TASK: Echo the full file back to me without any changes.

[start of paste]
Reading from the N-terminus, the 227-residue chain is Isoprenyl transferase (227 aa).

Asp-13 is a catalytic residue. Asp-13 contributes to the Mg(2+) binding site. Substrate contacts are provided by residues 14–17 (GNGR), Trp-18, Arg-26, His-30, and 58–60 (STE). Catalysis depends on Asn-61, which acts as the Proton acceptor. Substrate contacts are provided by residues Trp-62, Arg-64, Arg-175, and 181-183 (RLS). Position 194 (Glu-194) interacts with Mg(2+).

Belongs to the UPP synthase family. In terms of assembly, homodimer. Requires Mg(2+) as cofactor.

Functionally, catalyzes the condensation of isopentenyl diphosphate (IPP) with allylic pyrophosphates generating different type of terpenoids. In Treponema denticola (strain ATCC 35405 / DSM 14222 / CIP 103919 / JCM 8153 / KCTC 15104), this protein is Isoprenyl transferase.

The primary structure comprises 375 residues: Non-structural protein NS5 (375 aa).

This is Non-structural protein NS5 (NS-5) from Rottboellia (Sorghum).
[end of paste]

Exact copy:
Reading from the N-terminus, the 227-residue chain is Isoprenyl transferase (227 aa).

Asp-13 is a catalytic residue. Asp-13 contributes to the Mg(2+) binding site. Substrate contacts are provided by residues 14–17 (GNGR), Trp-18, Arg-26, His-30, and 58–60 (STE). Catalysis depends on Asn-61, which acts as the Proton acceptor. Substrate contacts are provided by residues Trp-62, Arg-64, Arg-175, and 181-183 (RLS). Position 194 (Glu-194) interacts with Mg(2+).

Belongs to the UPP synthase family. In terms of assembly, homodimer. Requires Mg(2+) as cofactor.

Functionally, catalyzes the condensation of isopentenyl diphosphate (IPP) with allylic pyrophosphates generating different type of terpenoids. In Treponema denticola (strain ATCC 35405 / DSM 14222 / CIP 103919 / JCM 8153 / KCTC 15104), this protein is Isoprenyl transferase.

The primary structure comprises 375 residues: Non-structural protein NS5 (375 aa).

This is Non-structural protein NS5 (NS-5) from Rottboellia (Sorghum).